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Andrew Welchman, Tim Preston, Sheng Li; Functional specialisation for the perception of disparity-defined depth in the human visual cortex. Journal of Vision 2008;8(6):541. doi: https://doi.org/10.1167/8.6.541.
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© ARVO (1962-2015); The Authors (2016-present)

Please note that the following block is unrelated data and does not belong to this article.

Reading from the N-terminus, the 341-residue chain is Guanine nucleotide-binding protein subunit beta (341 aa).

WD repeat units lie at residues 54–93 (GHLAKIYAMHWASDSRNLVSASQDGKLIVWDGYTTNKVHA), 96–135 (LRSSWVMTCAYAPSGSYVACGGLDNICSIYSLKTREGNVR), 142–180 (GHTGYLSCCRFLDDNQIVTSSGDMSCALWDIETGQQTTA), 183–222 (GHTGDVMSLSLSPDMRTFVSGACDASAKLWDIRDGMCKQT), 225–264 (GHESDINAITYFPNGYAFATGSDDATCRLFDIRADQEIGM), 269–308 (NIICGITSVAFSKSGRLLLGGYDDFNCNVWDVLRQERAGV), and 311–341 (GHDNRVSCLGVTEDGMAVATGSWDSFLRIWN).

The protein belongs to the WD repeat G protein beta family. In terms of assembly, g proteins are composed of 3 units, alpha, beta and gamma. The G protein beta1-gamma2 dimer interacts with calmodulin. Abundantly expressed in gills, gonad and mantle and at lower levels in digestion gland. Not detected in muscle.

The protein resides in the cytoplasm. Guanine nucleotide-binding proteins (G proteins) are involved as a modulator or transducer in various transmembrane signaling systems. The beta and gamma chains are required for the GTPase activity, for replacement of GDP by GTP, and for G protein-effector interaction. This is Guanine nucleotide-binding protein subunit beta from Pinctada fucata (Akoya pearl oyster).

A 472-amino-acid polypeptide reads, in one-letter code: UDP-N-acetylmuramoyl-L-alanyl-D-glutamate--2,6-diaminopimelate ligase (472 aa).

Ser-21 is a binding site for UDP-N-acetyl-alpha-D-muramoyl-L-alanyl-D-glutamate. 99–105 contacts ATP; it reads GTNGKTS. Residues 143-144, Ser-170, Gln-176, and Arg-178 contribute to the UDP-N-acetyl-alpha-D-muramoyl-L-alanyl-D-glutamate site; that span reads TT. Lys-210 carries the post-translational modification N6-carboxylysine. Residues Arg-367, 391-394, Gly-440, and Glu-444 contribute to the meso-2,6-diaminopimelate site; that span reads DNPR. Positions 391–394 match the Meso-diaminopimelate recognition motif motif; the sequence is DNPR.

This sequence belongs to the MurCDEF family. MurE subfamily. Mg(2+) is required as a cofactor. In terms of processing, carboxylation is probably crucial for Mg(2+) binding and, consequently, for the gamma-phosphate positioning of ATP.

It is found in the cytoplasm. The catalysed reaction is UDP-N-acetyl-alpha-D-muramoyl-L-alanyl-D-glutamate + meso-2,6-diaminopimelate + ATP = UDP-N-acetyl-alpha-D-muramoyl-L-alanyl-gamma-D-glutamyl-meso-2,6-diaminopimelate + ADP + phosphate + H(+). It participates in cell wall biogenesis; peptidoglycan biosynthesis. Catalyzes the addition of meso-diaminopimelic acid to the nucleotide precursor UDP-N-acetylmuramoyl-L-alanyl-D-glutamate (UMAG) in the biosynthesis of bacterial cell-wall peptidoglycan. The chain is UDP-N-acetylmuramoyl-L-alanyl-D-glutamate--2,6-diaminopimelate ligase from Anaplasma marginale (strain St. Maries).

Electrophysiological and fMRI studies have revealed selectivity for binocular disparity across primate visual cortex. However, the functional role of this activity in supporting depth perception remains largely unknown. To investigate this relationship, we recorded fMRI responses in the human visual cortex whilst observers viewed random dot stereograms depicting planes with either crossed or uncrossed horizontal disparity. We used multivariate analysis methods (linear support vector machines) to determine cortical regions whose fMRI responses support robust classification of planes presented at different depth positions, thereby indicating selectivity for disparity-defined depth. We contrasted classification for correlated planes against classification for anti-correlated stimuli (i.e. negative correlation between the luminance contrast of corresponding dots in the two eyes) that do not support depth perception. For correlated stimuli, classification of crossed- vs. uncrossed disparity was above chance across the cortical hierarchy from V1 to higher dorsal (hMT+/V5) and ventral regions (LO), with especially high accuracies in intermediate dorsal regions (V3, V3A). Importantly, pattern classification for anti-correlated stimuli highlighted differences between dorsal and ventral areas. Whilst fMRI responses in extrastriate ventral areas (VP/V3, V4) supported the classification of anti-correlated stimuli, such classifications were abolished in dorsal areas (V3B/KO and V7) and higher temporal regions (LO). This suggests a functional distinction between regions, with perceived depth related to disparity processing in dorsal extrastriate regions and higher temporal areas. A further functional distinction was suggested by classifying the fMRI data according to the specific disparity content of the stimuli. In particular, classification performance indicated representations related to the specific depth position in dorsal areas, whilst representations related to the sign (near vs. far) of depth in LO. Our findings provide novel evidence that disparity processing in the dorsal stream is selective for the specific depth position, whilst higher temporal regions encode perceived depth in a categorical manner.
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